A complete lighting system, such as this one from Airstar, offers an alternative when you need to illuminate larger areas.
For any contractor who works after dark, auxiliary lighting can increase safety and productivity. But the best results require a little research. There is a wide variety of lighting products on the market that offer varying degrees of illumination.
Consider the case of spotlights. "To get the illumination you want may [require] a bit of trial and error," says Chuck Bunstock, Golight Inc. "To compare lights' performance without testing them side by side can be difficult since there are no standards in place for evaluating light output. That should change in the near future. Recently, a group of flashlight and spotlight manufacturers have joined together to develop ANSI standards that the consumer can use to compare light performance."
The difficulty in comparing auxiliary lights is partially due to the number of variables that affect performance. This includes the design of the reflector, as well as the brightness and efficiency of the bulb. But you must be careful not to confuse the wattage of the light with the light intensity produced. Different light sources may have the same power requirements but not produce the same light output.
Understand lighting requirements
With any auxiliary lighting, you must ensure that the electrical system is up to the task. Consider that wattage is actually a measure of current draw, while amperage is the rate that electricity flows through a wire. The standard equation relating wattage and amperage is: wattage = voltage x amperage. This means a light that draws 5 amps in a 12-volt system has 60 watts.
For example, the Golight auxiliary lamp needs power for both the positioning motor and the lamp. "That maximum amp draw for one Golight is 5.5 amps with the lamp running and motor operating," says Bunstock.
Vibration is also an issue when mounting lights directly to the equipment. Again, some auxiliary lights are better suited to the rigors of the off-road environment. "Golight has had an independent lab run tests regarding vibration, among other things," says Bunstock. "The lab ran an SAE J1383 and the light passed."
A little extra time spent properly mounting and wiring auxiliary lights can eliminate a lot of frustration. "Manufacturer instructions should be followed when mounting lights," says Bunstock. "A flat surface that conforms to the flat base is important when mounting Golight spotlights. Lights should be mounted in an area where they will not be damaged by moving parts of the vehicle or by external objects. Golight manufactures a clear security dome that will fit over the Golight and Radio Ray models for added protection."
Ensure sufficient power
For more demanding applications, you may need a complete lighting system. "We are a complete light source vs. auxiliary light," notes John Wessels, Airstar. "One Airstar is enough to light the work area. A single 2K unit will illuminate 15,000 sq. ft., and the 4K version will light 32,000 sq. ft."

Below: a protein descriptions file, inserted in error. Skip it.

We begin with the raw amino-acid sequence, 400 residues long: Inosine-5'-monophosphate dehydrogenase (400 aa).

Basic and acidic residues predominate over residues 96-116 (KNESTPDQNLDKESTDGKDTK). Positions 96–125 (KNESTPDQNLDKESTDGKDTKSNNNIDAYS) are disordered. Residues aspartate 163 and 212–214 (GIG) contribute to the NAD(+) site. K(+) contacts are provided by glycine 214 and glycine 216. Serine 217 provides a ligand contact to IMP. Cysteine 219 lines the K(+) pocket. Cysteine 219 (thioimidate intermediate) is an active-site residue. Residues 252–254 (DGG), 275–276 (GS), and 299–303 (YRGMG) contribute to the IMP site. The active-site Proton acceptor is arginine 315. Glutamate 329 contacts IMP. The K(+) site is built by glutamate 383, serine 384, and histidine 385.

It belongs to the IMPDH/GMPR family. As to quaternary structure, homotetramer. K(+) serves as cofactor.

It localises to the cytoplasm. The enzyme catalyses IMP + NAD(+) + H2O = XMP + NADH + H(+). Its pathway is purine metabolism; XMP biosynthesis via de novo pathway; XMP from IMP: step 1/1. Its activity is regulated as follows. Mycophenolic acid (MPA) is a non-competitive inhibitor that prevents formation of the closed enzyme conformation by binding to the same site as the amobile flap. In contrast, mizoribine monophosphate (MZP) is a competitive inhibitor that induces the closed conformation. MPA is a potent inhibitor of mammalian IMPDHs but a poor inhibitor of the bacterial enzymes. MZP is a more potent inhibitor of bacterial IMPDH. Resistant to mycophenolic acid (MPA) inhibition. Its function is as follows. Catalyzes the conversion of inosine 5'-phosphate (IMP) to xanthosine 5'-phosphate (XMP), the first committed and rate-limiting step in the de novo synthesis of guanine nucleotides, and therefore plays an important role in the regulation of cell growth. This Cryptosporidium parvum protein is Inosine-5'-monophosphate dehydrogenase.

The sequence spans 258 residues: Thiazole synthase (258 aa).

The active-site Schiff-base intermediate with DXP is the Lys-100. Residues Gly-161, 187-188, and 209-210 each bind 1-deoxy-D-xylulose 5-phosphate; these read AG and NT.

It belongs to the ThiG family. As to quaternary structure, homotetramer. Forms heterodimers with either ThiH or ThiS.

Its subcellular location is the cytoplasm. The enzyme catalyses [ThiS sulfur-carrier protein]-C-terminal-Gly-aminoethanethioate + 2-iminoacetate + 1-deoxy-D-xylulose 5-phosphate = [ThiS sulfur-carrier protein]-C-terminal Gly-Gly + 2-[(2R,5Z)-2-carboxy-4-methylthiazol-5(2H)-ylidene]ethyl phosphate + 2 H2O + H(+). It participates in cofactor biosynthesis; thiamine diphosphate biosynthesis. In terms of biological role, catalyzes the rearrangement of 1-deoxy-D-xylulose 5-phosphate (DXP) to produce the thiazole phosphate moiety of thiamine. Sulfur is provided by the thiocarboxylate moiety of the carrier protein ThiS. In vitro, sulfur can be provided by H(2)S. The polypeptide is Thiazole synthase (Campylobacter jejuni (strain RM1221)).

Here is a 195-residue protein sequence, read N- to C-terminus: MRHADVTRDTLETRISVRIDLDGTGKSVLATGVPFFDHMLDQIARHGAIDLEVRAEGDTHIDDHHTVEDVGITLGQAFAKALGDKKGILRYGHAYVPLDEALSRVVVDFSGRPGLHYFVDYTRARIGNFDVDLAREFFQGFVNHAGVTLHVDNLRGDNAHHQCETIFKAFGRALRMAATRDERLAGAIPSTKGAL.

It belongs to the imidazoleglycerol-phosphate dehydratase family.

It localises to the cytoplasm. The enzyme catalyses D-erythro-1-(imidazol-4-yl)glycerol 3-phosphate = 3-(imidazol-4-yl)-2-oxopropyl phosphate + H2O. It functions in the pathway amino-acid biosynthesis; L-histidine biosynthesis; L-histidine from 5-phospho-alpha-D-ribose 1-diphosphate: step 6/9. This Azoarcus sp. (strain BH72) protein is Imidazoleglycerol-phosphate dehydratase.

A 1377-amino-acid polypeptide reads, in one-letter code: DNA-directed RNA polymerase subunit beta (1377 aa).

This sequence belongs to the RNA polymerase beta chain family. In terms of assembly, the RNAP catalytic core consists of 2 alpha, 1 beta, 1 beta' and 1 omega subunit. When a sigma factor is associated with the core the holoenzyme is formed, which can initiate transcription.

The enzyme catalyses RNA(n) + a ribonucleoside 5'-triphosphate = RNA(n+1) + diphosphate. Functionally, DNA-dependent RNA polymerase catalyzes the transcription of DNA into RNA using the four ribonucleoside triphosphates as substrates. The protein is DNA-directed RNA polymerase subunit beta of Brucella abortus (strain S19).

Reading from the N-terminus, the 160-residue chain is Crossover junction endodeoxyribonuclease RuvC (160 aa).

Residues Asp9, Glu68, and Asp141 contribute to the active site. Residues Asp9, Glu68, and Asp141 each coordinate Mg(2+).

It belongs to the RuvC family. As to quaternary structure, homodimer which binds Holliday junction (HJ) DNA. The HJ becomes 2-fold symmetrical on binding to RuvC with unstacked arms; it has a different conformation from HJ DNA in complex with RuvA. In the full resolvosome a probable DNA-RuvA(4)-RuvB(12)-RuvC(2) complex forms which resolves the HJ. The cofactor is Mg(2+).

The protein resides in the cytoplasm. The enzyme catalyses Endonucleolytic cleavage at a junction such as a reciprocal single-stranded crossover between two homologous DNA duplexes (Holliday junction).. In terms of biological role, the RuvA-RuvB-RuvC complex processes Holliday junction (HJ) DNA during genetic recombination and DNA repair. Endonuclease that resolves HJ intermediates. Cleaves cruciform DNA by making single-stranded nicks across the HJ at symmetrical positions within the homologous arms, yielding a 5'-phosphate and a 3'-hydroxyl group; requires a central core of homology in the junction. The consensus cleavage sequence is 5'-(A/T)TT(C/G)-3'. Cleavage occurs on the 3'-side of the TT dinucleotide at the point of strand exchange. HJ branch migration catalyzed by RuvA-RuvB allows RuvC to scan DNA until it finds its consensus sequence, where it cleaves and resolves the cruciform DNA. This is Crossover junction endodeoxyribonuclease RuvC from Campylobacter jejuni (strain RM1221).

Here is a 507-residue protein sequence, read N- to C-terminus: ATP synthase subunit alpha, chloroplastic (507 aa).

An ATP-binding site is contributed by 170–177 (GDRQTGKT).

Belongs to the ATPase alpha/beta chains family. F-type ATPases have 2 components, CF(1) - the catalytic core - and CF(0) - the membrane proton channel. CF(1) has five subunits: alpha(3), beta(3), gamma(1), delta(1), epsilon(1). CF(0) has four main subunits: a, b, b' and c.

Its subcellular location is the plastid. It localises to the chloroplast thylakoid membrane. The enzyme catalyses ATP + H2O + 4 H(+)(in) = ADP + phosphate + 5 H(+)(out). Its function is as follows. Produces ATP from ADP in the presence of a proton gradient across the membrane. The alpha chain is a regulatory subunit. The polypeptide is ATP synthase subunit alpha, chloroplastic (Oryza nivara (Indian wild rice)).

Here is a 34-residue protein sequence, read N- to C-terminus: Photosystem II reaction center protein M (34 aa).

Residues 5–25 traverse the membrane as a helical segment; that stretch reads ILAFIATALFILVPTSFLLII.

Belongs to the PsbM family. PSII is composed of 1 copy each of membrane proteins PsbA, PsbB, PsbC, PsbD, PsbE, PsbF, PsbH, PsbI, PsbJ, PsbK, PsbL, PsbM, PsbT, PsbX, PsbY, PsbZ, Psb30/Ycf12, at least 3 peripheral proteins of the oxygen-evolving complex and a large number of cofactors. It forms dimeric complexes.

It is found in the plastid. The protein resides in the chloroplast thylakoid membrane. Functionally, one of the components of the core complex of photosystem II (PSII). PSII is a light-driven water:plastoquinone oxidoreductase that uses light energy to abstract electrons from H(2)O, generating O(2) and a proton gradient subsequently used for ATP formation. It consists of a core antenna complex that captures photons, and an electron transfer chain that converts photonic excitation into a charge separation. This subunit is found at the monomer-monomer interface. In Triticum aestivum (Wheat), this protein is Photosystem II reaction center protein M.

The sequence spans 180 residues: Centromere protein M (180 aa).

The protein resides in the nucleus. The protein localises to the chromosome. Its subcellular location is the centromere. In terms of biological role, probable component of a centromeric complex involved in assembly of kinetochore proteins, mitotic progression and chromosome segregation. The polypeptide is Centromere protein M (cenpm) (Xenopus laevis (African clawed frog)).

But these systems demand higher electrical output. "Know the limitation of the piece of equipment," says Wessels. "If you are using onboard power, know exactly how much power you have to work with. For safety measures, figure 80% of what is available can be used. If you have 1,000 watts, then you have 800 watts of power available. If equipment does not have power through the hydraulic system or additional onboard power, we recommend a generator be mounted to the equipment."
The total amperage draw really depends on the light and the amount of coverage. "At max illumination, the Sirocco 2K needs 20 amps, but the lamps are interchangeable so a customer can go from 100 up to 2,000 watts just by changing the lamp," explains Wessels. "If they only had enough power for 1K, then they could put two 500-watt lamps in our unit instead of two 1,000-watt lamps. Our 4K needs two 20 amp circuits and 5K worth of power."
Airstar offers a solution for high-output lighting requirements. "We are currently working with several paver manufacturers who are offering their units with our lights," says Wessels. "These companies are setting up separate power (20 amp and 2,500 watts) per light to ensure proper electrical requirements."
Again, vibration resistance is important with any lighting system used on off-highway equipment. "The Sirocco 2K... and the 4K halogen systems were designed to mount to moving equipment," says Wessels. "The lamps and lighting harness are spring loaded and suspended from a protective grid in the middle of the lights. On that rare occasion that vibration exceeds the norm, we have available a vibratory roller box that the mounting pole fits into for additional support. This would be used if doing work in rough terrain. Our system is also equipped with two lamps to ensure continued use if one lamp is damaged."